Disney has been considered definition of childhood, the epiphany of fantasies and fairytales, and the ability to expand imagination to the end of the universe and back, regardless of age and gender. Disney has been an international influence on children’s hopes and dreams to grow up just like a hero or a princess. In most cases, it all follows the same storyline, the hero must fight the enemy, the enemy loses and the hero becomes a legend. Or the princess faces hardship and an unhealthy lifestyle until a prince sweeps her off her feet. But that was the nineteenth and twentieth century; this is 2015 ladies and gentleman. The tables are turning and the girls are taking over on a completely different level.

Originally, Disney romanticized the idea of growing up and getting everything one may desire but for a good reason: to give hope to the younger generation and make reality a place that is worth living in, and if they work hard enough, good things will come their way.  But in all seriousness, Cinderella got a makeover and swooned Prince Charming by dancing for a few hours. Snow White was sleeping, who knows how the Prince found her. Aurora was sleeping as well, and just wanted to find out who she was and prove she was all grown up at the age of 16- which is understandable considering the time period Sleeping Beauty took place in. And let’s not forget how Ariel thought it was a smart idea to betray her father and make a deal with a witch in order to get a man  to love her, whom she fancied for his looks. But in the end she gets the guy, stays human, and sails away in a ship. So love is for the lucky ones, basically.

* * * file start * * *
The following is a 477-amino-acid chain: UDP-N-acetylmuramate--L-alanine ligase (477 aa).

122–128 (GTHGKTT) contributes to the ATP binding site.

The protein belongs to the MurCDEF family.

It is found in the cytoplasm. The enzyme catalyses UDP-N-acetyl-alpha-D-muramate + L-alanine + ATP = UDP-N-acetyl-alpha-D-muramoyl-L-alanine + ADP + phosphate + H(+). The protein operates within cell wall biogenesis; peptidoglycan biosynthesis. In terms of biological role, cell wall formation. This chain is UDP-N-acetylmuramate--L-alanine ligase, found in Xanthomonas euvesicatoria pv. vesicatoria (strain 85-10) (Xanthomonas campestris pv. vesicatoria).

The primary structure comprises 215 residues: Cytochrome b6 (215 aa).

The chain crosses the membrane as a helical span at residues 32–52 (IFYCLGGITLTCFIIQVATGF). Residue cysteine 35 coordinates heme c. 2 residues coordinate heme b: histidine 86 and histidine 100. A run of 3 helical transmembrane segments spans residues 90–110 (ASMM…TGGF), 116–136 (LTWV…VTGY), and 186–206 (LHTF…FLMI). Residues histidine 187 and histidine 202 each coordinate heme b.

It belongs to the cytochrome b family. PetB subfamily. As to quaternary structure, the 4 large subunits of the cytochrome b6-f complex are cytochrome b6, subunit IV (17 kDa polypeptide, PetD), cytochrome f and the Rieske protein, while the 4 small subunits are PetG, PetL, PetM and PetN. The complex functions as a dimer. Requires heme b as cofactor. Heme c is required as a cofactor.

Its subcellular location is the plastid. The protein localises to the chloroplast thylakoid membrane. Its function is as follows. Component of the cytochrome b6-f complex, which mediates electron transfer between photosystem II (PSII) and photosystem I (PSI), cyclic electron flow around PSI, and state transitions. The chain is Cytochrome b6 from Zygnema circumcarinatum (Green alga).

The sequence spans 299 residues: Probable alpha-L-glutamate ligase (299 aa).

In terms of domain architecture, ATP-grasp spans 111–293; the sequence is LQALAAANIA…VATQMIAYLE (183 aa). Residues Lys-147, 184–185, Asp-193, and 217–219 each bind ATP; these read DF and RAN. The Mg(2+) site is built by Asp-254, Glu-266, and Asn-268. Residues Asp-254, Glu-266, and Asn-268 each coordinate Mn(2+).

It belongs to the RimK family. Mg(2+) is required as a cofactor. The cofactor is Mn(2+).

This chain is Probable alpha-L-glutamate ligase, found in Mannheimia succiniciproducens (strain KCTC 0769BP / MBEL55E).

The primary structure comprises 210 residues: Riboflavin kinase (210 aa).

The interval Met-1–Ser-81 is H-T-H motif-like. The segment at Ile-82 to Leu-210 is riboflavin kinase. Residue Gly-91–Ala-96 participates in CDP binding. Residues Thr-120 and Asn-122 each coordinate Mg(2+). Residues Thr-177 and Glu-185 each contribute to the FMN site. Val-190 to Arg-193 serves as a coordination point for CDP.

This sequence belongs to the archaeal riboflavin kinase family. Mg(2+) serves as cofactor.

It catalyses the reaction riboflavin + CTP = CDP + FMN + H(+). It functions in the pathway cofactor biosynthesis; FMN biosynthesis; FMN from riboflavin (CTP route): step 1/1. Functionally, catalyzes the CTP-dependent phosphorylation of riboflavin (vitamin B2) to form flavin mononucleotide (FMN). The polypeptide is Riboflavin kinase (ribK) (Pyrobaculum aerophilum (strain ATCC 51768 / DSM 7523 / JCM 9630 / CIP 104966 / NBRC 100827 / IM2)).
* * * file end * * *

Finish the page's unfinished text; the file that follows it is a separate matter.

Times are changing; girls are showing a more dominant and independent personalities. We are no longer used to the idea that innocent girls will get a happily ever after just because they are the protagonist. But let’s not forget a legend that did the most heroic decision to save her father and her country, Mulan. And a bonus of marrying the man that pushed her to the limits and in the end, she was able to climb the pole after all.

But these girls are fighting for their own freedom, their own fights, working hard for what they want and in the most humble way possible; no longer are they waiting for Mr. Prince Charming to come to the rescue. These girls are taking charge of their own life and changing the way we see Disney princesses. For one thing, calling the new generation of female protagonists “princesses” would be inappropriate, except for Elsa and Ana from Frozen and Merida from Brave, or Jasmine from Aladdin. But even though their role is of higher class, they refuse to use their status’ define their future, nor let a man decide her their life for them or what love really is.  You go girls.


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